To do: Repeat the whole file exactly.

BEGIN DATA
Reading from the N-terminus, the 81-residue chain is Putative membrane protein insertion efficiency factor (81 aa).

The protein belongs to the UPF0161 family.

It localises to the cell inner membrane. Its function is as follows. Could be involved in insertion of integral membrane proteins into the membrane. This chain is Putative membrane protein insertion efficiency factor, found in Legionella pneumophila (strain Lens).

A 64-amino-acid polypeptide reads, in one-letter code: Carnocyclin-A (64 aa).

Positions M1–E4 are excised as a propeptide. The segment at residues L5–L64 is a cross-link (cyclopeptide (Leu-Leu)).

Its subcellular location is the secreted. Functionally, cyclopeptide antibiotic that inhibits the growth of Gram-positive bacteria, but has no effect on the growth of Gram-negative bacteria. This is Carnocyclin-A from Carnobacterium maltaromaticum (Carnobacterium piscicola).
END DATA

Reading from the N-terminus, the 81-residue chain is Putative membrane protein insertion efficiency factor (81 aa).

The protein belongs to the UPF0161 family.

It localises to the cell inner membrane. Its function is as follows. Could be involved in insertion of integral membrane proteins into the membrane. This chain is Putative membrane protein insertion efficiency factor, found in Legionella pneumophila (strain Lens).

A 64-amino-acid polypeptide reads, in one-letter code: Carnocyclin-A (64 aa).

Positions M1–E4 are excised as a propeptide. The segment at residues L5–L64 is a cross-link (cyclopeptide (Leu-Leu)).

Its subcellular location is the secreted. Functionally, cyclopeptide antibiotic that inhibits the growth of Gram-positive bacteria, but has no effect on the growth of Gram-negative bacteria. This is Carnocyclin-A from Carnobacterium maltaromaticum (Carnobacterium piscicola).